Amid growing pressure on gold-rich South Africa, Australian gold production is booming. The Australian stock market's gold index is at record levels, new mines are poised to open, and analysts predict that Australian production will increase each year for the next decade.
Australia is the noncommunist world's fifth-ranking gold producer. It supplies 3.4 percent of the world's gold exports -- compared with South Africa's 59.5 percent. Australian production has grown by 25 to 30 percent a year since 1981 and is expected to reach 60 tons this year, with the same level of annual increase forecast until 1995, when production is predicted to plateau.
Expansion of Australian gold mining was under way before this year, but South African unrest has unquestionably accelerated it. With Canada's popular Maple Leaf gold coin experiencing strong sales, the Australian government will be hurrying its first gold coins onto the world market in about six months. These will be produced at the Perth mint.
The coins, in four denominations -- one ounce, half-ounce, quarter-ounce, and tenth-ounce -- will feature Australian flora and fauna on one side and the head of Queen Elizabeth II (Australia belongs to the Commonwealth) on the other. The plan is to use 10 tons of Australian gold a year in the coins -- a target projected to be reached within two years.
``The South African thing,'' says Geoff Breen, an analyst at the Ord Minnett Ltd. brokerage firm of Sydney, ``is buoying up our market, but the US gold price has sustained the action.''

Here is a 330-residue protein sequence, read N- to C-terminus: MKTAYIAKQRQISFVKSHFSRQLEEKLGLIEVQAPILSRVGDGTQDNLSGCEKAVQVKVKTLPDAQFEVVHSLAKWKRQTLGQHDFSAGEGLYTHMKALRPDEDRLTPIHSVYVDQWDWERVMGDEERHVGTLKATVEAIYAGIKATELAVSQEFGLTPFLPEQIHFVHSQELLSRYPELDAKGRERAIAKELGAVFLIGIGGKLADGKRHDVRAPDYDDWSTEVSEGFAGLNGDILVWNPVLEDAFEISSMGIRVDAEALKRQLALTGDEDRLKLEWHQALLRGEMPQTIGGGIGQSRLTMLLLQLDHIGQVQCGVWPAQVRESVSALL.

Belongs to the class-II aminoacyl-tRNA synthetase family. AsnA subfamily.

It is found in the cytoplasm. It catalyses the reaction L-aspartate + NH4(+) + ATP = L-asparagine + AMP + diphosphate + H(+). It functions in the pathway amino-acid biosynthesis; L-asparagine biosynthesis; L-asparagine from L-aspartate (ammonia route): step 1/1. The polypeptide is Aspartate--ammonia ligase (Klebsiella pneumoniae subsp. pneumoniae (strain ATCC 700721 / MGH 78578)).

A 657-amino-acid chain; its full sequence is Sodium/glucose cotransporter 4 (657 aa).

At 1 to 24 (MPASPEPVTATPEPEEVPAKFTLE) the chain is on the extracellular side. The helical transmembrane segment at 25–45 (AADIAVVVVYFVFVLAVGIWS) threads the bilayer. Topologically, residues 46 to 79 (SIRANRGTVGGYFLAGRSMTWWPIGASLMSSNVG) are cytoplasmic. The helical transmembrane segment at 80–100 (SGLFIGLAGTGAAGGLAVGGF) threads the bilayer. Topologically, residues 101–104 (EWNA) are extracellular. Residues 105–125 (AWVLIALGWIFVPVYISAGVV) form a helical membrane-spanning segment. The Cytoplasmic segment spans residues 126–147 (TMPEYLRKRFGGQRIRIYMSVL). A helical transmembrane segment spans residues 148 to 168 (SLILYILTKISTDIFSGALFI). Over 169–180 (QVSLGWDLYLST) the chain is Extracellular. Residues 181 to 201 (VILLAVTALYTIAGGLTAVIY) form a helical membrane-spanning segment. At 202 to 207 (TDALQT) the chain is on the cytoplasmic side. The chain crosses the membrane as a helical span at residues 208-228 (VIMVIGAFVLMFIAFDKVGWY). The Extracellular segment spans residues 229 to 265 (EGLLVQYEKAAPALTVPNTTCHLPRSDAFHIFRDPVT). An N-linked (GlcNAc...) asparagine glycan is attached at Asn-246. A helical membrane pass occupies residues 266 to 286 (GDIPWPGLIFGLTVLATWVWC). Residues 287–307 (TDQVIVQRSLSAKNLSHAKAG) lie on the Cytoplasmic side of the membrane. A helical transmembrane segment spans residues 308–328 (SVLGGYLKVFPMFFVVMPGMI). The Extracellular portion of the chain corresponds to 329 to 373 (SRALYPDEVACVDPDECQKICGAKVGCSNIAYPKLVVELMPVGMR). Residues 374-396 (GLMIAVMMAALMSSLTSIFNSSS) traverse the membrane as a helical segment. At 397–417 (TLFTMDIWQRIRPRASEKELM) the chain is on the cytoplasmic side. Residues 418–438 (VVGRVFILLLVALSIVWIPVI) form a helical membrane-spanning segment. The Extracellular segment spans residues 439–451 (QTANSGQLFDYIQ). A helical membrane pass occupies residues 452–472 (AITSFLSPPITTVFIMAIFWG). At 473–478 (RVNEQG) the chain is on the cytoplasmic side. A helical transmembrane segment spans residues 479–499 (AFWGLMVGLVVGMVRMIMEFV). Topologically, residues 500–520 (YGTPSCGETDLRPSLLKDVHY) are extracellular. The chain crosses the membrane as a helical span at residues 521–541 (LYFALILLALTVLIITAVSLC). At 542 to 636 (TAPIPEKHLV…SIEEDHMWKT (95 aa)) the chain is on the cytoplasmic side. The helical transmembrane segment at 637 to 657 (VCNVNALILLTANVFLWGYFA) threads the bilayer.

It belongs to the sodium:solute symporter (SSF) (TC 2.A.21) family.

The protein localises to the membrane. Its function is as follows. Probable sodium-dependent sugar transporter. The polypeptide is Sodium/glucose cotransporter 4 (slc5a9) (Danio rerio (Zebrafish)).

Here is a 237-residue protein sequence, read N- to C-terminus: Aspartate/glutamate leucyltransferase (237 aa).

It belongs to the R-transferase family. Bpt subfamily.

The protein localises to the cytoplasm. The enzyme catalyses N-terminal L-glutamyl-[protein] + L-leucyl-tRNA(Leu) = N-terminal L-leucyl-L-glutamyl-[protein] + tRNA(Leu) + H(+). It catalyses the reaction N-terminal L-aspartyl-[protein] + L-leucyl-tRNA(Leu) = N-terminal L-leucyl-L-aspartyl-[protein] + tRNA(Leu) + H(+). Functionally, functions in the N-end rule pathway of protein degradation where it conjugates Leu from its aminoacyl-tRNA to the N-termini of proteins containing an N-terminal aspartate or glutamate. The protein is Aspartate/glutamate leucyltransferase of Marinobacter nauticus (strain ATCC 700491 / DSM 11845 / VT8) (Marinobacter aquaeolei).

Among the best-performing mining stocks in Australia, says Ord Minnett, are Kidston, Gold Mines of Kalgoorlie, Central Norseman Gold, Sons of Gwalia, and Westernmining Corporation.
Dealers, producers, and brokers do acknowledge one worry: Gold prices could be forced down if the beleaguered South African government opts to sell substantial gold holdings in the face of foreign banks calling in their loans.
Other than that prospect, the atmosphere in Australia is bullish, especially in towns such as Kalgoorlie, in outback western Australia.
Kalgoorlie -- a rough-and-ready town where some of the locals try hard to live up to a hard-bitten frontier image -- has long had the reputation as the gold capital of Australia. Its mining supply and service industries are booming.
At present, just under 30 mines in Australia produce about 80 percent of the country's gold. The rest comes from small mines, employing as many as 20 or as few as one person working part-time.
Unlike South Africa, much of Australia's gold is retrieved from open-cut mines -- like quarries -- rather than underground mines. Open-cut mines are easily worked by small teams.
For big corporations and one-man bands, there is a powerful added attraction in mining for gold in Australia: That country does not tax gold-mining profits.